Over the last five years, our United Against Bullying program has grown from a small local campaign to a national anti-bullying program to help create safer and respectful environments for children and adults. As we continue growing the movement, we are meeting a lot of wonderful organizations who are doing inspiring work in their communities promoting kindness and empowering kids. One such organization is the Cycling4Diversity (C4D) Foundation, located in Abbotsford, British Columbia. In May, Seon and United Against Bullying are partnering with C4D to support their Annual Ride to help celebrate cultural diversity and foster respectful communities.
Ken Herar (left) and Tony McAleer.
Ken Herar, founder of Cycling4Diversity, columnist, and public speaker, says that the foundation started from a small ride in 2011, on May 21st, to celebrate World Day for ‘Cultural Diversity for Dialogue and Development’ proclaimed by the United Nations.
Herar explains, “We are lucky to live in a multicultural society that looks at diversity as a value, and it’s shocking to me when I hear about some incidents of racism in our community. I’m shocked that it still exists. Back in 2011, we decided to organize a one-time bike ride in the Lower Mainland promoting diversity, kindness, and the importance of eliminating racism. The riders stopped at local schools to talk about respect and cultural differences with kids. What we didn’t expect was all of the positive responses our event received. People were so inspired by what we did, and the message itself, that they started inviting us to speak at their schools or colleges and asking about the next rides. So, here we are, planning the sixth ride this year. What was meant to be a one-time event turned into a foundation with big support from the public.”
Today, the C4D Foundation has an inspiring mission: “Building bridges of dialogue, one city at a time.”
“People talk about diversity and acceptance all the time. We are not quite there yet. Segregation still exists. We noticed that kids from one culture sometimes don’t play with kids from a different culture. And we don’t want this to happen in our community.”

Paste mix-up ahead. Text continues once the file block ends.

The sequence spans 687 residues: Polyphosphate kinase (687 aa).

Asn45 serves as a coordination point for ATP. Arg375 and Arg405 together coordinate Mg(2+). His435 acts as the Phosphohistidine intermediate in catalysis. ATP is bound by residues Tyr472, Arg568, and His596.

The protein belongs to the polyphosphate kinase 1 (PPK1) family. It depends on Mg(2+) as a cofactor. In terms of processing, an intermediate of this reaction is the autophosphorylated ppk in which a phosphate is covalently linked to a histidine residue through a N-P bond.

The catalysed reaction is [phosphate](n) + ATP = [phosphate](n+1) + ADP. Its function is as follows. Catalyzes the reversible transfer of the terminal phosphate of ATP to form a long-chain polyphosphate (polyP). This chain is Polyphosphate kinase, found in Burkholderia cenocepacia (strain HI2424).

On May 25-26th, six riders from the C4D foundation will cycle from Burnaby to Mission, BC, and will stop at 6-8 schools on the way to talk with students about the importance of mutual respect and cultural diversity. The Ride will finish at the Mission Leisure Centre on May 26th with a big celebration of diversity.
“In our previous rides, we used to visit 20 to 30 schools which was both intense for the riders and hard to plan for organizers. This year, we decided to focus on the messaging and presentations themselves, trying to make them more impactful while limiting the number of schools to 6 to 8 total.”
Mike Bismeyer, Seon’s Sales Manager, Transit Division, will be one of the riders and speakers for the foundation. As an active anti-bullying advocate and a United Against Bullying spokesperson, Bismeyer will also be doing a presentation to students and hosting the final event in Mission.
“Mike has been a friend of mine since elementary school,” shares Ken Herar. “He has always been a big supporter of our foundation right from the start and we are honored to have him participating and presenting this year.”
One of the guest speakers at the C4D event is Tony McAleer, a former white supremacist, who will talk about discrimination in the community and how he parted ways with his racist views. Also, among the presenters are Kal Dosanjh, Vancouver Police officer and CEO of Kidsplay, and Kristine Heinrichs, who recently threw colored rice bags in a driveway to counteract the KKK tactic and embrace diversity in Abbotsford.
“Over the last six years organizing the Cycling4Diversity Ride, my experience communicating with people has been amazing,” says Herar. “We shouldn’t be afraid to ask for help if we need it. People want to help and they are helping each other. And if you stay positive and bring a positive message, this positivity will come back to you in this or another way. Words can’t describe how happy we are when people from the community come up and say that our presentation at a certain school made a lasting impact on their kids or made a difference in their lives.”
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